In 1970 at Balliol College, Oxford University, the Australian philosopher Peter Singer had the lunch that changed his life. After asking a Canadian student named Richard Keshen why he had declined a meat-based spaghetti sauce, Singer was told that it was simply wrong for humans to treat animals in this manner. He needed no more persuading. “I regard this as one of the most fortunate events of my life,” Singer, 74, who lives in Melbourne, told me when we recently spoke.
He went on to write Animal Liberation (1975), the founding text of the animal rights movement, and a new collection, Why Vegan?, features his defining essays on the subject. Singer has also edited a new edition of The Golden Ass by the ancient Roman author Apuleius (which he cherishes for “the surprising empathy that the author shows to a donkey”).
In the decades since Animal Liberation was published, vegetarianism and veganism have moved from the fringe of ethics and culinary culture towards the mainstream. But while Singer is encouraged by this shift in moral attitudes, he lamented that “things are worse than they were in 1975 because there are more animals in factory farms having miserable lives”.
If Singer is the world’s most influential philosopher (as he is often described), he would say he is not influential enough. At present, he noted, “there are over 70 billion animals raised and killed for food each year, so almost ten times the world’s [human] population”. The environmental case for vegetarianism may now be more persuasive than the ethical one. “If we continue to eat large quantities of meat, and especially if people in Asia continue to eat the quantities they are eating, then eating meat alone will put us over the 2˚C limit” (the Paris Agreement aims to keep global warming well below this level).
The Austrian philosopher Karl Popper held that the defining test of a coherent argument is whether it can be falsified. In that spirit, does Singer believe meat-eating can ever be justified? “If you want to eat roadkill and if we produce cellular meat that was never part of a whole animal, I have no problem with that.”
More radically, Singer suggested that meat-eating may be permissible if “farms really give the animals good lives, and then humanely kill them, preferably without transporting them to slaughterhouses or disturbing them. In Animal Liberation, I don’t really say that it’s the killing that makes [meat-eating] wrong, it’s the suffering.”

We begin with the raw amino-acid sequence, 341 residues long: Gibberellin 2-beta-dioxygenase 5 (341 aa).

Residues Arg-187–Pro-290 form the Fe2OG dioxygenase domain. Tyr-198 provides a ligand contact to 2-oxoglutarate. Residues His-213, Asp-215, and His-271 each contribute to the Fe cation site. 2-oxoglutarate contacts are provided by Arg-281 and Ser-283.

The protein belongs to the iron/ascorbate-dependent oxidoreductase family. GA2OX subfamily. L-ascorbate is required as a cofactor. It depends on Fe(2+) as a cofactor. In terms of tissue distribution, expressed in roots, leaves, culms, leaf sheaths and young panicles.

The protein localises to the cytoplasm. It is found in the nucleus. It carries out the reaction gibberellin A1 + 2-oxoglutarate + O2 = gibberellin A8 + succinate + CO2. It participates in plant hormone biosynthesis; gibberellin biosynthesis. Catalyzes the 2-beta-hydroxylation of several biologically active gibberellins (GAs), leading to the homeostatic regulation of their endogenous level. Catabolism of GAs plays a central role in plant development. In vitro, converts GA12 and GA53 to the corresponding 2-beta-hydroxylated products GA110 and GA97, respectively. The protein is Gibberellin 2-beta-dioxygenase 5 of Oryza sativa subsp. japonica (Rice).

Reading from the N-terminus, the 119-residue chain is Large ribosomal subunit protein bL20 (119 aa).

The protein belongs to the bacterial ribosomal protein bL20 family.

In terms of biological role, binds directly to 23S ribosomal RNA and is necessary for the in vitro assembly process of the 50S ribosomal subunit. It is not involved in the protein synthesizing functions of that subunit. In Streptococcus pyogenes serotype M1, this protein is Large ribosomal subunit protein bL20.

[see also: The vegetarian in the abattoir]
Singer’s pragmatism extends to his own life. He eats mussels and clams because “I don’t think they can suffer” as well as free-range eggs and other dairy products when dining with friends. Nor does he preach to the unconverted: “People who I know already know my views… I value friends and I don’t want to limit my friends to only those who are already vegetarian or vegan.”
In The Most Good You Can Do (2015), Singer warned of the threat of pandemics emerging from factory farms. He does not claim prescience, noting that Covid-19 is thought to have originated from a wet market, but is relieved “there is now general agreement that it’s a major risk”.
For Singer, the philosophical lesson of the pandemic is that “people are prepared to make sacrifices or to accept restrictions, quite severe ones, if they are convinced that it is necessary for both the public good and for their own good”.
Singer’s Jewish parents emigrated to Australia from Vienna after Nazi Germany’s annexation of Austria in 1938. Though the family were largely non-religious, they were stunned when their son told them he would not have a bar mitzvah because he did not believe in God.
In 2010 Singer signed a petition renouncing his “right of return” to Israel on account of the country’s occupation of Palestinian land and he is appalled by the current administration.
“The Netanyahu government has been furthering this trend of trying to make Israel a state in which Jewish citizens have more rights than Palestinian and Arab citizens. That’s heading in an apartheid direction – I wouldn’t say that it’s got to that point. But it’s a very bad direction for the Israeli government to go in.”
For decades, Singer has been referred to as “the dangerous philosopher”, principally due to his argument that parents ought to have the right to end the life of a disabled child. Does he still believe this? “I do still believe that and I appreciate the accuracy with which you stated my view because very often people say that I support euthanasia for disabled children, as if I want to say, irrespective of the wishes of the parents, you should kill that child.” He maintained that “generally speaking, parents are in the best position to make life and death decisions about a disabled child, obviously when advised by doctors”.
“After all, nobody queries the fact that parents can say we don’t want you to keep our child on a respirator.” There is no significant moral difference, he argues, between this “and bringing about death by giving an injection”.
As for the “dangerous philosopher” label, soft-spoken Singer riposted: “That’s a bit of media hype. I don’t think I’m all that dangerous. The influence that I’ve had as a philosopher has been mostly in relation to the treatment of animals and doing more for people in extreme poverty. I don’t think many people would think of those things as dangerous.”
[see also: Why drugs should be not only decriminalised, but fully legalised]
This article appears in the 26 May 2021 issue of the New Statesman, The new Toryism